Much confusion of these large ferns seems to exist.
The Fern Grower's Manual (Hoshizaki & Moran, Timber Press 2001) states that Plants circulating in US and England as B. chilense (Kaulfuss) Mettenius; B. tabulare (Thunberg) Kuhn, and B. magellanicum (Desvaux) Mettenius, all seem to be B. cordatum. This is hardly surprising since the name B. cordatum is the currently accepted name for B. chilense.
Description of Blechnum cordatum (Desvaux) Hieronymus
Blechnum cordatum has dimorphic fronds. The sterile fronds have oblong, dark green blades that are somewhat hard and leathery, with the terminal pinna resembling the lateral pinnae; the pinnae are oblanceolate and finely toothed. On the lower surface of the rachis opposite each pinna stalk is a small elongated bump, a type of aerophore. Aerophores may be incospicuous or absent on dried ferns but are easy to see on fresh fronds. They are usually whitish yellow and contrast strongly with the surrounding tissue. The fertile pinnae are linnear, with the margins strongly enrolled when old.
Description of Blechnum capense (Linnaeus) Schlechtendal
Blechnum capense has one-pinnate, dimorphic fronds. The sterile fronds are elliptic with 10-15 pairs of crowded, oblong to linnear pinnae. The basal pinnae are highly reduced and rounded. The pinnae on the fertile fronds are linnear but rounded and sterile at the base of the blade.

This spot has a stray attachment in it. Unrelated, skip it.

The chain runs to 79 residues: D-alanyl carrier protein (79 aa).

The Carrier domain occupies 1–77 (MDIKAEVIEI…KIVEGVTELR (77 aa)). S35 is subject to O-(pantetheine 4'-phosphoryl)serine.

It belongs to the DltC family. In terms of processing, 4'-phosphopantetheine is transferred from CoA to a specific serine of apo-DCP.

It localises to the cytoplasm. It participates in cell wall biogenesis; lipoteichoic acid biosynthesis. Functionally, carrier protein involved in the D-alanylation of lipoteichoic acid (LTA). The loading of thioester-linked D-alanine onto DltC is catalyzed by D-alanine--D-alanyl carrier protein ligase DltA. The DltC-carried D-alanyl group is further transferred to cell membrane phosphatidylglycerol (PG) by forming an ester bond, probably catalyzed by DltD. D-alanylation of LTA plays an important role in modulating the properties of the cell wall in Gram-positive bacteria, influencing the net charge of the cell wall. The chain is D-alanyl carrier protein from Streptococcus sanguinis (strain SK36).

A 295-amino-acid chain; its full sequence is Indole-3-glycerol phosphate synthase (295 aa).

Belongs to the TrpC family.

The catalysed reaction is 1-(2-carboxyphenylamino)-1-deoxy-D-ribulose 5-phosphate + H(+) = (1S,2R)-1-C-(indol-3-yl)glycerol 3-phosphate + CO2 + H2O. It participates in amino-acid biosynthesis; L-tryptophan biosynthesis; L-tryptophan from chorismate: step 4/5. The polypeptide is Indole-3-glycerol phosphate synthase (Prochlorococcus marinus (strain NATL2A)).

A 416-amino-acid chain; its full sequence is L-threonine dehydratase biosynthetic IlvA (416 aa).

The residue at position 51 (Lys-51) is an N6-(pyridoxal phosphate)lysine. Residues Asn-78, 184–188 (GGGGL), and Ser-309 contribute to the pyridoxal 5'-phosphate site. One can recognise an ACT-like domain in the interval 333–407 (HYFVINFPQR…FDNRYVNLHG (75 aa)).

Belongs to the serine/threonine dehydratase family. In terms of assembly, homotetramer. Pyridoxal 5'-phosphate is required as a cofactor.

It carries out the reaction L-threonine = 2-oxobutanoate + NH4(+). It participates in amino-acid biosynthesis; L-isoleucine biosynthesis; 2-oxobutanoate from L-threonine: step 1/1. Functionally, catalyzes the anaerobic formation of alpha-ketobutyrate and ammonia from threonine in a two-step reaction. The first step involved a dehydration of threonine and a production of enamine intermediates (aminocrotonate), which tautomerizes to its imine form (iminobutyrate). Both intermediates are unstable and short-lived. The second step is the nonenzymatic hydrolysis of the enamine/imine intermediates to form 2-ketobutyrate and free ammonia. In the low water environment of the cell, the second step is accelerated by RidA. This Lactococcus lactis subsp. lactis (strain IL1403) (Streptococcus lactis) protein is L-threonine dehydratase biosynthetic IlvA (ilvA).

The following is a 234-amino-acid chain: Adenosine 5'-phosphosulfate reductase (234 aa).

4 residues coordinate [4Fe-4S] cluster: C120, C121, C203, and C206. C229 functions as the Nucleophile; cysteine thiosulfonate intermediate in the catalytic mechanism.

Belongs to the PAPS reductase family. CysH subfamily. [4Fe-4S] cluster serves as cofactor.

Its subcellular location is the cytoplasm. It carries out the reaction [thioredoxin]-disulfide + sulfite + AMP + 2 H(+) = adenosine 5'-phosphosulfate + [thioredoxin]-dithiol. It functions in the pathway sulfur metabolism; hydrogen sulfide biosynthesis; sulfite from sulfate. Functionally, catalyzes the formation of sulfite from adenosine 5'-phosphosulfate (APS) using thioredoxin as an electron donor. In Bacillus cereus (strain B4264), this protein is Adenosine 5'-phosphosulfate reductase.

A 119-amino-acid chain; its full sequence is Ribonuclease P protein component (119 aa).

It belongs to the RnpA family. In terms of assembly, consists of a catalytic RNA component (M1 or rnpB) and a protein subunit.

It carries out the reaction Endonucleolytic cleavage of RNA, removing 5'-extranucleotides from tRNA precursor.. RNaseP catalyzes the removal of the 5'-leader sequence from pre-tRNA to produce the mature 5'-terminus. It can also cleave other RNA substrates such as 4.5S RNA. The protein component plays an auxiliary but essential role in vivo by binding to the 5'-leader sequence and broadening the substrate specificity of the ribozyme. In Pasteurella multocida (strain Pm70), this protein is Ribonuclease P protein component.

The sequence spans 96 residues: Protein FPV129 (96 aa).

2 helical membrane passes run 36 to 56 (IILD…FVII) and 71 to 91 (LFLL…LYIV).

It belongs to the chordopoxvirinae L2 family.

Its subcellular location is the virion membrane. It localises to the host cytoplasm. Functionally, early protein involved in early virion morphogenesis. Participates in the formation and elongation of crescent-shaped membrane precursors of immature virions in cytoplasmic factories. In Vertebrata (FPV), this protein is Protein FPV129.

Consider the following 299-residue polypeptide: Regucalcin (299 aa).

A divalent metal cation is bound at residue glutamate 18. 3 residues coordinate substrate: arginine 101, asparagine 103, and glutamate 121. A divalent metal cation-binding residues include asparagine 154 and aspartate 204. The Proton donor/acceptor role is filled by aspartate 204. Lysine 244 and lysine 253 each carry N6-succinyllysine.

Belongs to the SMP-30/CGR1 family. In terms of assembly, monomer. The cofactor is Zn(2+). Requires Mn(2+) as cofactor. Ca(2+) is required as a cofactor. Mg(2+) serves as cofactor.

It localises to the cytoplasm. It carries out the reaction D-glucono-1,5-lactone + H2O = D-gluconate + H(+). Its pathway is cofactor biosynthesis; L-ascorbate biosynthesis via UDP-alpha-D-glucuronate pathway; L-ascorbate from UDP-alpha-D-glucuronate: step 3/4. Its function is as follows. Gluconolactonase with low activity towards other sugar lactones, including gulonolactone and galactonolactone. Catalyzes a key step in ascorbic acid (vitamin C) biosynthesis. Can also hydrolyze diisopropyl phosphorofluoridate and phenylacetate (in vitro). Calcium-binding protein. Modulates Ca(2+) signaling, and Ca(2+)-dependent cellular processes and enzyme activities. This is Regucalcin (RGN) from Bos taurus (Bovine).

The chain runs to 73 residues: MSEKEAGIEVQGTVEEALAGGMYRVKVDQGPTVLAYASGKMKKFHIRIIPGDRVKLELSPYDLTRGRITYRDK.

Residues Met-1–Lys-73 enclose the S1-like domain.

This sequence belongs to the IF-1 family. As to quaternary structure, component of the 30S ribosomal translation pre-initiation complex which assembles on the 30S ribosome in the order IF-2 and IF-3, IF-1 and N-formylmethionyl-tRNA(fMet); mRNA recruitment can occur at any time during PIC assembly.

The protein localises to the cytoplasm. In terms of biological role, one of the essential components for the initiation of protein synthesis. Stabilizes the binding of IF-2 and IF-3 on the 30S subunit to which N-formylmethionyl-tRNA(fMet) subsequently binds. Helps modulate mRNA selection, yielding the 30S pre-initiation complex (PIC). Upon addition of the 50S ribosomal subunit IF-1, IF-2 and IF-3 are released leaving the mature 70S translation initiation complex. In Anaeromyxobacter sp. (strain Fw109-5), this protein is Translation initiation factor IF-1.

Sue Olsen, Encyclopedia of Garden Ferns disagrees. Blechnum cordatum is closely allied to Blechnum chilense, "although the two species are separated by hundreds of miles. The easiest observable difference is that B. cordatum pinnae do not have the lower lip of the pinnae overlapping the rachis. In addition Mickel & Smith (2004) observe«B. cordatum ... wide-spread and common in South America and with many synonyms, is closely related to B. schieanum [of Mexico] and perhaps not distinguishable. Monographic study is needed on this group of blechnums before names can be applied with confidence.» To which my colleagues and I say, "Amen."
Rickard (2000) observes that "few popular garden plants can have been so frequently misnamed as this one"
Description (Olsen) of Blechnum chilense
The rhizome is long creeping, tossing up sturdy erect fronds at random. Grooved stipes, with abundant basal scales, are the color of weak tea and are one-half of the frond length. The once-pinnate, narrowly oblong blades have 10 to 20 pairs of rubbery pinnae on a bit of a stalk. The extended apex resembles an elongated pinna. The lower edges of the pinnae overlap the rachis, and appear to be "holding hans" or at least thumbs. This characteristic is one of the few distinctions between this and the extremely closely related and visually similar Blechnum cordatum (both ready, along with their growers for taxonomic classification). The fertile fronds are tall wands of narrow, linear pinnae that are solely composed of sori running out on the horizontal from the rachis.
Range and habitat: Blechnum chilense is abundant in Chile and also grows in Argentina, Brazil, and Uraguay. In the low-lands the new growth is green, but at higher altitudes, the new fronds are a very attractive red. The new fronds unfurling are called in Chile costillas de la vaca.